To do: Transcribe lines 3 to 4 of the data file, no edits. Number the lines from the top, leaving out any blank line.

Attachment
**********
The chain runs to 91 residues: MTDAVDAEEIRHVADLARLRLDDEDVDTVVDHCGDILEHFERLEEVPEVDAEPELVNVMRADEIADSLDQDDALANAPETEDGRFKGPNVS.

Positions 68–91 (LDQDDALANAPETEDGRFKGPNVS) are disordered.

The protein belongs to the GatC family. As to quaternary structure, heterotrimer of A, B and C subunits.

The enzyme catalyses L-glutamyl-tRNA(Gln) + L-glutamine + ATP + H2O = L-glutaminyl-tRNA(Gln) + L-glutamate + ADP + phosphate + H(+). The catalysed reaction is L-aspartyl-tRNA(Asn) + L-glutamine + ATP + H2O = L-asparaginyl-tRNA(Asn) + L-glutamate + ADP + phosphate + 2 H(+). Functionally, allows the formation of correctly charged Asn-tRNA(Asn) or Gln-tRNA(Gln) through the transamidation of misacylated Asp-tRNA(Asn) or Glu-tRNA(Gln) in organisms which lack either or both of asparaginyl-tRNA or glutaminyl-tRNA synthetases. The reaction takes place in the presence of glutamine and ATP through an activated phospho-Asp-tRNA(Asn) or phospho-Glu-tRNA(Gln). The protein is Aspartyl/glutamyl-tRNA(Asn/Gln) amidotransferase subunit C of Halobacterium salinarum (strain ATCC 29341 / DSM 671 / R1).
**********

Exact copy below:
The protein belongs to the GatC family. As to quaternary structure, heterotrimer of A, B and C subunits.

The enzyme catalyses L-glutamyl-tRNA(Gln) + L-glutamine + ATP + H2O = L-glutaminyl-tRNA(Gln) + L-glutamate + ADP + phosphate + H(+). The catalysed reaction is L-aspartyl-tRNA(Asn) + L-glutamine + ATP + H2O = L-asparaginyl-tRNA(Asn) + L-glutamate + ADP + phosphate + 2 H(+). Functionally, allows the formation of correctly charged Asn-tRNA(Asn) or Gln-tRNA(Gln) through the transamidation of misacylated Asp-tRNA(Asn) or Glu-tRNA(Gln) in organisms which lack either or both of asparaginyl-tRNA or glutaminyl-tRNA synthetases. The reaction takes place in the presence of glutamine and ATP through an activated phospho-Asp-tRNA(Asn) or phospho-Glu-tRNA(Gln). The protein is Aspartyl/glutamyl-tRNA(Asn/Gln) amidotransferase subunit C of Halobacterium salinarum (strain ATCC 29341 / DSM 671 / R1).